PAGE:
The Add Cloud Web Security Match Criterion dialog box appears.
– From the Cloud Web Security Traffic Class drop-down menu, choose an inspection class map.
To add or edit a class map, click Manage.
– For the Action, click Whitelist.
– Click OK to add the whitelist to the policy map.
– Click OK.
Step 6 Click Finish. The rule is added to the Service Policy Rules table.
Step 7 To add additional sub-rules (ACEs) for this traffic class, to match or exempt additional traffic:
a. Choose Configuration > Firewall > Service Policy Rules, and click Add > Service Policy Rule.
b. Choose the same service policy as Step 2. Click Next.
c. On the Traffic Classification Criteria dialog box, choose Add Rule to Existing Traffic Class, and choose the name you created in Step 3. Click Next.
d. In the Traffic Match - Source and Destination dialog box, choose Match to add inspect additional traffic, or Do Not Match to exempt traffic from Cloud Web Security inspections. Be sure to set the service to match the previous rules in this class (HTTP or HTTPS); you cannot mix HTTP and HTTPS in the same traffic class for Cloud Web Security. Click Next.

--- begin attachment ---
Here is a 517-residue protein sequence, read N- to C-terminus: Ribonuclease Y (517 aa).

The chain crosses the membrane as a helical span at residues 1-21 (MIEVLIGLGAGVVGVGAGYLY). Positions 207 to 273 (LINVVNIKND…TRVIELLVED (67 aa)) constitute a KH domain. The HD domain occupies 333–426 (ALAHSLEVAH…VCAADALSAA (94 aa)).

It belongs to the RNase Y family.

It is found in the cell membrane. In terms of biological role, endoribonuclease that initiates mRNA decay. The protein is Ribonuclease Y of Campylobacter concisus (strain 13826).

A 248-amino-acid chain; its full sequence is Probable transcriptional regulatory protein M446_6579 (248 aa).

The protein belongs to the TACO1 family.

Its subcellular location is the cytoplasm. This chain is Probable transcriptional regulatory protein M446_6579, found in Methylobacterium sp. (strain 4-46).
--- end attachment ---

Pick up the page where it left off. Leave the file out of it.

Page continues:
e. On the Rule Actions dialog box, do not make any changes; click Finish. For this traffic class, you can have only one set of rule actions even if you add multiple ACEs, so the previously-specified actions are inherited.
Step 8 Repeat this entire procedure to create an additional traffic class, for example for HTTPS traffic. You can create as many rules and sub-rules as needed.
Step 9 Arrange the order of Cloud Web Security rules and sub-rules on the Service Policy Rules pane. See Managing the Order of Service Policy Rules for information about changing the order of ACEs.
Step 10 Click Apply.
The following example exempts all IPv4 HTTP and HTTPS traffic going to the 10.6.6.0/24 (test_network), and sends all other HTTPS and HTTPS traffic to Cloud Web Security, and applies this service policy rule to all interfaces as part of the existing global policy. If the Cloud Web Security server is unreachable, the ASA drops all matching traffic (fail close). If a user is not have user identity information, the default user Boulder and group Cisco is used.